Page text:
CEO fraud: one of the most dangerous scams, affecting businesses all around the world
CIBERSECURITY I January 11, 2021
CEO fraud? Can you identify this concept, and how can you prevent it? This scam sets out to deceive employees so that they pay a bill or make a transfer from the company to an account held by the cybercriminal.
It can affect any employee at a company, especially employees who have access to economic and financial resources, or who have authorisation to make payments by transfer. We will take a look at the modus operandi, the most common practices and, most especially, how to prevent it.
Once you are aware of the various ways in which cybercriminals act, it is easier to put a name to them and foil a practice which is becoming increasingly common. This scam may begin with something as simple as an e-mail:
1. The e-mail purports to be from another employee or from the boss, requesting assistance with an urgent confidential operation.
2. The cybercriminal uses an e-mail address similar to the genuine address, or has even taken over the address.
3. The contents convey the sensation of authority and urgency, and call for rapid action in secret, thereby preventing any information from reaching other employees.
4. The ultimate goal is to deceive victims so that they make a transfer or transfers to the criminal's account, while under the impression that they are carrying out an operation which is legitimate.
In these attacks, known as social engineering, targeting employees of a specific organisation, the scammers usually compile all possible information beforehand to secure proper knowledge of how the company operates, and to make their messages credible. Most of these scams are carried out by e-mail, although lately there have also been cases of phone calls. If the scam is not detected, confidential information could be disclosed such as access codes for online banking, and the scam could be carried out with a severe economic and reputational impact on the organisation.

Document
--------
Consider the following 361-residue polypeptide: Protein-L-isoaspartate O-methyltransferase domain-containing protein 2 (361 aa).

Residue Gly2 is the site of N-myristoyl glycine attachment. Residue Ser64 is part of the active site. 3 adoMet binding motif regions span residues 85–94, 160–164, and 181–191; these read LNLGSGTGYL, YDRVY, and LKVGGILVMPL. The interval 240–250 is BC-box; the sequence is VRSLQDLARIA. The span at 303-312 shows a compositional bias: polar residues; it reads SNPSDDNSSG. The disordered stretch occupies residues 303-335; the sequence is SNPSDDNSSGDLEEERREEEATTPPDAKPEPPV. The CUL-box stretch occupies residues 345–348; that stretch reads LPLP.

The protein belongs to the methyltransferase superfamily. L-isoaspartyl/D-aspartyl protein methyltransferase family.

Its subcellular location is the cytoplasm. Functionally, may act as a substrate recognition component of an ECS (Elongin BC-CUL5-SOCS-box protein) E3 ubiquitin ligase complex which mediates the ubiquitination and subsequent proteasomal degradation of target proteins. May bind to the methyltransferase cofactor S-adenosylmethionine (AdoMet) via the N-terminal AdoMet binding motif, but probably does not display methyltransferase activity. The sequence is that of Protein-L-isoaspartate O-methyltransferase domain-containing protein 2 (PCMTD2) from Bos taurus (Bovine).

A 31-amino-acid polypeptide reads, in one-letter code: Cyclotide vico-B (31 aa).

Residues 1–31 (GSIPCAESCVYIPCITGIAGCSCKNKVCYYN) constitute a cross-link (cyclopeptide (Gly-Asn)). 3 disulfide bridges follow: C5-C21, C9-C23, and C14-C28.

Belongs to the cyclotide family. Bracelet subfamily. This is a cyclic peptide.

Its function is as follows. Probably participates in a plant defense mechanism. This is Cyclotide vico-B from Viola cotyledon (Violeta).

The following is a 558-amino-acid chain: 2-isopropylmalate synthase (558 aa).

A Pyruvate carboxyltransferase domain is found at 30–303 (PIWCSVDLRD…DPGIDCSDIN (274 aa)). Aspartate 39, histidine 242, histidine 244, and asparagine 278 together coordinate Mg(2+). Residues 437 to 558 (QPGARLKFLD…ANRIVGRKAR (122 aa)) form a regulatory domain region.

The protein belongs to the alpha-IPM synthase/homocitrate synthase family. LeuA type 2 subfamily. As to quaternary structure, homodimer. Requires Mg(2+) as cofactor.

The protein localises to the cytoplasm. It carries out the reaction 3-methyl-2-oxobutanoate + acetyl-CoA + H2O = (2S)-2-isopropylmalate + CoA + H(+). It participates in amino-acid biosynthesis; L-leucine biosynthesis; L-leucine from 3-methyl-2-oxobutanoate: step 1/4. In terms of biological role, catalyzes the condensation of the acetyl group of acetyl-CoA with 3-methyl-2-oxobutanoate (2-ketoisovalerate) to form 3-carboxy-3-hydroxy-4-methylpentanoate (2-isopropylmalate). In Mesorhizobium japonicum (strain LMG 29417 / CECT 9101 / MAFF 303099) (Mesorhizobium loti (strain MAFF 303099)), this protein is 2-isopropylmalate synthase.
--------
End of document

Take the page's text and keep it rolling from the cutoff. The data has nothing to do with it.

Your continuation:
What are the most common ways in which criminals act to carry out the CEO fraud? The following are two of the most common examples:
In these cases the cybercriminals demonstrate they have extensive knowledge of the company, suppliers and employees.
Aware of the magnitude of this kind of fraud, the National Police insist on the main security recommendations which are to distrust this kind of communication, consult and check the request received through other channels, and pay close attention to the e-mails of the senders. Fraudulent e-mails are sent from an e-mail address that is almost identical to that of the boss or the usual emissary, with a difference of only one character.
Even so, if the preliminary filters and precautions do not prevent you falling victim to the CEO fraud, Spain's Interior Ministry issues recommendations as to what to do:
Make a note of the e-mails and phones from which the communication was received.
Make a note of the accounts where the deposit was made, and make a list of all the information that could be relevant and could be used to track down the criminals.
Report any incidents.
TAfter the report has been submitted, a second step could be to raise awareness among your colleagues concerning different protection techniques and good information security practices and, as the National Police recommend, implement secure procedures to make payments with dual verification.
It is most important to be aware of the various fraudulent techniques used by cybercriminals, and this information must be available to all members of the company. This means that any indications may be detected of attacks through social engineering and these may be reported on first suspicion in order to prevent major damage and losses for the company. Remember: we are all responsible for the company's security.
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